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Posts Tagged ‘jelly fish bloom Great Britain’

Endangered Leatherback Sea Turtles Feasting in British Waters

Posted by Jody on August 29, 2011

Critically endangered leatherback sea turtles are heading north for dinner!  These massive creatures, the largest of the living sea turtles, don’t mind traveling great distances in the open ocean to feast on the increasing number of jellyfish in the waters of the United Kingdom. Jellyfish are the main staple of the leatherback sea turtle diet.  The record number of jellyfish in the seas surrounding the British Isles has led to a record number of leatherback sea turtle sightings this year.  The non-stinging barrel jellyfish, commonly found in British waters, can grow to over three feet across and weigh up to 88 pounds! (1 meter across & 40 kilos) I wonder if that’s just a little mid-morning snack for a male leatherback sea turtle, who can grow to over 8 feet in length and weigh nearly one ton.

Leatherback Sea Turtle (Photo: NOAA, from Wikimedia Commons)

Leatherback Sea Turtle (Photo: NOAA, from Wikimedia Commons)

There is a wonderful news story on these endangered leatherback sea turtles (and prey) at channel4.com.  It comes complete with a really interesting video from London’s Independent  Channel 4 News Science Correspondent Tom Clare. You’ll definitely want to check it out!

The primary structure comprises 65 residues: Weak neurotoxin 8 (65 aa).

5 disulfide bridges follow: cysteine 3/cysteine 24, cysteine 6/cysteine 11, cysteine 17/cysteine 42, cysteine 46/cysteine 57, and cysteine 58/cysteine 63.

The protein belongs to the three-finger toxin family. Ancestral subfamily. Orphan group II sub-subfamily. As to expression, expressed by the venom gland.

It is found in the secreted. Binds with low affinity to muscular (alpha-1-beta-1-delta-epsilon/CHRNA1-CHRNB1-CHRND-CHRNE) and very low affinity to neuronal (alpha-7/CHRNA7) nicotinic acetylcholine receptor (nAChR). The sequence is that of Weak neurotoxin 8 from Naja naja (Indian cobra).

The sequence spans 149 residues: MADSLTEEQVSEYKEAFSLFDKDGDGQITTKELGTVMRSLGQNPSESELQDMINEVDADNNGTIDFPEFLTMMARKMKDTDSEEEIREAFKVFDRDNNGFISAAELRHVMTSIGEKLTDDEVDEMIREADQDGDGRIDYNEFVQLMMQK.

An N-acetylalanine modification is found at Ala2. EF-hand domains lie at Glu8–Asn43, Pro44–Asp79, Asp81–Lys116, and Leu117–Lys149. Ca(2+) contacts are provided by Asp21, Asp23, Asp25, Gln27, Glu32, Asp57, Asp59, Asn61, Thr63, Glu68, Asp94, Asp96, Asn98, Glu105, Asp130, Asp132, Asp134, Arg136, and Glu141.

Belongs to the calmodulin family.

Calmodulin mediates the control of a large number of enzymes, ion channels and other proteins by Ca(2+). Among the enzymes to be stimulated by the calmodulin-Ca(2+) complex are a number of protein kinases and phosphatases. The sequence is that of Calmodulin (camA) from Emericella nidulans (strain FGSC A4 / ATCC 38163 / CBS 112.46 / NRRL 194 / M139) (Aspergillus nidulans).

For more information, the US Fish and Wildlife Service has an educational  leatherback sea turtle fact sheet.  The fact sheet includes the description, range, and habitat of the leatherback sea turtle, along with other interesting information, including the following section on their current status: “Reasons For Current Status: The crash of the Pacific leatherback population, once the world’s largest population, is believed primarily to be the result of exploitation by humans for the eggs and meat, as well as incidental take in numerous commercial fisheries of the Pacific. Other factors threatening leatherbacks globally include loss or degradation of nesting habitat from coastal development; disorientation of hatchlings by beachfront lighting; excessive nest predation by native and non-native predators; degradation of foraging habitat; marine pollution and debris; and watercraft strikes.”

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Posted in Beaches of Great Britain and Ireland, Monday Miscellaneous, Sea Turtles | Tagged: , , , , , , | Leave a Comment »

 
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